Moody’s reviews three banks in Uzbekistan for downgrade
Tashkent, Uzbekistan (UzDaily.com) --
Moody’s Investors Service has placed the ratings of 3 Uzbek banks on review for possible downgrade. The banks affected are National Bank of Uzbekistan, Ipoteka Bank and Alokabank.
The review of the deposit ratings will look at the extent to which Uzbekistan’s ability to provide support to its banking system, should such support be needed, has changed in the midst of the ongoing global economic and credit crisis.
The rating agency believes that most governments are at least as likely, if not more likely, to support their banking systems as they are to service their own debts -- a view that has traditionally led to bank ratings often benefiting from significant uplift due to systemic support. However, as the financial crisis wears on, the capacity of a country and its central bank to support the nation’s banks converges with, and is constrained by, the government’s own debt capacity. As such, Moody’s will be reassessing the level of systemic support for the banks listed.
The following ratings were placed on review for possible downgrade:
- National Bank of Uzbekistan -- Global Local Currency (GLC) deposit rating of Ba3
- Ipoteka Bank -- GLC deposit rating of B1
- Alokabank -- GLC deposit rating of B1
Moody’s will review the specific circumstances of Uzbekistan to determine the appropriate systemic support for Uzbek bank ratings and the implications for the National Bank of Uzbekistan, Ipoteka Bank and Alokabank that have been identified as being potentially affected. Factors that the rating agency will consider in its assessment of systemic support include the size of the banking system in relation to government resources, the level of stress in the banking system, the foreign currency obligations of the banking systems relative to the government’s own foreign exchange resources, and changes to government political patterns and priorities.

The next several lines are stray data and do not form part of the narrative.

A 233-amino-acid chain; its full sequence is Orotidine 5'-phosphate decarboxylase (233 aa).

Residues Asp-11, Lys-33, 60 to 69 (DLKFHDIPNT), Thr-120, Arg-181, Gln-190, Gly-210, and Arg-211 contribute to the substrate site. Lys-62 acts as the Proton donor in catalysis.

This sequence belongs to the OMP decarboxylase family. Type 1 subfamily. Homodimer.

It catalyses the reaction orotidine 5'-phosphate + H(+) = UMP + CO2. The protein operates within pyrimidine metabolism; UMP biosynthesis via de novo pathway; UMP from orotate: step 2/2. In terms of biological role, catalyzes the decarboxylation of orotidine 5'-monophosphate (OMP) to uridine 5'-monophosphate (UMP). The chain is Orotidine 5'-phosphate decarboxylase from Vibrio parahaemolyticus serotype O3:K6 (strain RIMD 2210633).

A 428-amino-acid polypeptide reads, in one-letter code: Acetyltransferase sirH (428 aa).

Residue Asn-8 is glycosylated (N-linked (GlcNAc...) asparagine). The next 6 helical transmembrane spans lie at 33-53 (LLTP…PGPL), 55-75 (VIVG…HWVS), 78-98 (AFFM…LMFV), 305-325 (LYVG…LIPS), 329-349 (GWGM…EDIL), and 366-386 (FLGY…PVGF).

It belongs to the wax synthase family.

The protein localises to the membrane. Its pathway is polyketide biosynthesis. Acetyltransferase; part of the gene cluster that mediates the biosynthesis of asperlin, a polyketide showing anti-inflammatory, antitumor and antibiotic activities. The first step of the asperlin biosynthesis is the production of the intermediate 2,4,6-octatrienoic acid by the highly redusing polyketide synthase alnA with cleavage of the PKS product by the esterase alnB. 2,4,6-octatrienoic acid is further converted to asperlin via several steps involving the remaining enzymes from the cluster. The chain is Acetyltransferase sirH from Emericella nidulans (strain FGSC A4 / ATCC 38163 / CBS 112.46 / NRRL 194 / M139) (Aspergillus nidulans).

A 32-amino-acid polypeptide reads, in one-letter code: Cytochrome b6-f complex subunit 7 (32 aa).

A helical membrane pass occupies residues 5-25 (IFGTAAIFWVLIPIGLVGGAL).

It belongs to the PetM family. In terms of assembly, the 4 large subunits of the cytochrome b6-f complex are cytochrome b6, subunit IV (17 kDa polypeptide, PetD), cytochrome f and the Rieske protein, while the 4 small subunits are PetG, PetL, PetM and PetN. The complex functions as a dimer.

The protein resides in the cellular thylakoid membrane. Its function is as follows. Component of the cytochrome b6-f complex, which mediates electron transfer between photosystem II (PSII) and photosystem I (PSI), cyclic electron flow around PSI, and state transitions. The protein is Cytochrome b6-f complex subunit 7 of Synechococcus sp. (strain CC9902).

In autumn 2008, with a view to supporting local banks amidst the more challenging economic environment and securing further growing opportunities for the still small and developing national banking sector, Uzbekistan’s government announced plans to inject additional resources -- mainly in the form of fresh capital -- into a number of banks deemed systemically important; this contribution is likely to total over 300 billion soums (approx. US$205 million). In addition, the government recently removed existing limits on the level of private deposit insurance coverage, as per the mandatory state insurance programme, thus addressing the potential impact of the global economic turbulence on the sentiment of individual depositors in the country.
Moody’s acknowledges the significance of these measures but cautions that the local economy is unlikely to remain completely immune to negative trends of the global downturn, potentially limiting the government’s resources which will need to be spread among a larger number of local financial institutions and other recipients requiring state support. In addition, the asset quality of the local banking sector remains weak and largely untested, and more hostile economic conditions may potentially reveal previously latent problems that may absorb a proportion of those facilities currently expected to stem from the government.
The rating agency expects to conclude the review over the next three months.
All other bank ratings in Uzbekistan are not impacted by the reassessment of the systemic support level.